The IT team will test the desktops, storage, VDI software, and networking and then usually come up with one or two tweaks — but for the most part, it’s running very well. IT will push back on the users. Here’s where VDI will live in a limbo … it’s technically working, but the end users are unhappy. Unless, of course, the executive team experiences the issues as well, and the VDI project will get canceled.

 

Why were the end users unhappy? Ultimately, because VDI was treated as a project and not an overall solution. Was the problem with VDI? In many cases the answer is “no” — it was with the rest of the infrastructure hosting the applications the users depend on.

 

So what is a complete VDI solution? It involves a hardware solution as mentioned above for VDI but also a revamp of the storage your applications are sitting on. If the desktop responds at 2-5 ms latency with IOPS on demand and your application is responding at 30-300 ms latency and uncertain IOPS, you have problems. You need to bring the data as close to the performance of the desktop as possible. The simplest solution is to put everything on flash. Here is where the pushback comes in. You can’t mix VDI and databases on the same storage. You really don’t want to mix any other workload with your VDI workloads. I often use an analogy: A data center is like the ocean, and desktops are like a pond. The ocean has high tide and low tide, and the waves come in mostly consistent.  It is easy to predict the needs of the ocean/data center, but VDI is like 1,000 kids circled around a pond tossing rocks into it. They create tons of waves, all interrupting the other waves, and no two waves are the same from one minute to another. In other words, VDI is disruptive at the storage layer. This is why everyone says separate your VDI from everything else. VDI is a beast!

To succeed you need flash, right?

I know, it’s expensive to put everything in your data center on flash storage. Or is it?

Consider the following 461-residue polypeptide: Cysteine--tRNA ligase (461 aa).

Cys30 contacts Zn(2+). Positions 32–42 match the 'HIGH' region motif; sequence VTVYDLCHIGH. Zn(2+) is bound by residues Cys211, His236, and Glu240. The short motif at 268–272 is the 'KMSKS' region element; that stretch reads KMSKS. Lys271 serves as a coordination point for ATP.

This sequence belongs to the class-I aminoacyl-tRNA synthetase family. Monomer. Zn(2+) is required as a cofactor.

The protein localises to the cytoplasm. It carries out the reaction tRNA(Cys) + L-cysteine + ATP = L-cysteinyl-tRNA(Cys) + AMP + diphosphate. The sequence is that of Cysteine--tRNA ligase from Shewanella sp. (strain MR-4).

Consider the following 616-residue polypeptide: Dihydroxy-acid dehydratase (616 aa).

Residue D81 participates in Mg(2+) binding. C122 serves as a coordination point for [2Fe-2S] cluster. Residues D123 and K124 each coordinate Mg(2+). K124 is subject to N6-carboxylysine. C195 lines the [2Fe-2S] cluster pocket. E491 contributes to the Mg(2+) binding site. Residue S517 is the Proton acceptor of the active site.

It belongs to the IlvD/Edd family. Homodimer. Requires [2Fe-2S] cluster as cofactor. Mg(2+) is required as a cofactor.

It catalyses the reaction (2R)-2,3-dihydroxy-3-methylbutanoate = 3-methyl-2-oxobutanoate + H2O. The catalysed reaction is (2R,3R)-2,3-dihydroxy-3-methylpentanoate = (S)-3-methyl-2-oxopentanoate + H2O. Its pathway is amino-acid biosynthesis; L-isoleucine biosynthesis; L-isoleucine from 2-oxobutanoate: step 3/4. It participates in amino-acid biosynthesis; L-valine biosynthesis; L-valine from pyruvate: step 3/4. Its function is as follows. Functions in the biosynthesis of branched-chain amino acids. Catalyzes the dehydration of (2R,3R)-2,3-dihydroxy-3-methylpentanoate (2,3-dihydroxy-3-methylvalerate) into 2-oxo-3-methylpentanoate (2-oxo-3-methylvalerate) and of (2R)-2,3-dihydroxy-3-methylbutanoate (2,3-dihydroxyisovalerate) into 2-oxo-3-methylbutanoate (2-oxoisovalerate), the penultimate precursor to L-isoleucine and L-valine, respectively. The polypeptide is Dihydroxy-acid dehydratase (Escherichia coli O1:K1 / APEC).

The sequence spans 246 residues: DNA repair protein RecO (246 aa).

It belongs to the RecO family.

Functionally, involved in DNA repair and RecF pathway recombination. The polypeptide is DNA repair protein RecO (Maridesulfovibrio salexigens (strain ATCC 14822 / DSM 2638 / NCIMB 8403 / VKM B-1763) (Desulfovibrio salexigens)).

With SolidFire we provide a true multi-tenant storage solution that can host your VDI data infrastructure, your application data, and, if necessary, your files, databases, CRM, messaging tools, etc. We can do it on a single storage array with guaranteed Quality of Service (QoS). By mixing VDI and data center applications, we make it cost-effective – while ensuring not just performance but a predictable guaranteed performance for every application without a noisy neighbor situation. An amazing part about this solution is that if an application is not performing as well as it should, SolidFire can provision additional performance to a specific application/volume on demand without migrating data or taking anything offline. We provide the ability to fine tune your VDI or data center (or a combination of both) on the fly with data in motion without the headaches and painful processes of the past.

 

As many existing customers are finding, Solidfire is the only storage solution that is cost-effective at delivering end user compute, application, data, etc. in a single storage solution.  Rest assured that once your data is on SolidFire, you will not have to do a data migration anytime soon as SolidFire elastic scale storage enables you to add capacity on demand and retire older hardware without downtime.

 

Read more about VDI opportunities with SolidFire at the new SolidFire Learning Center.

Jeremy Hall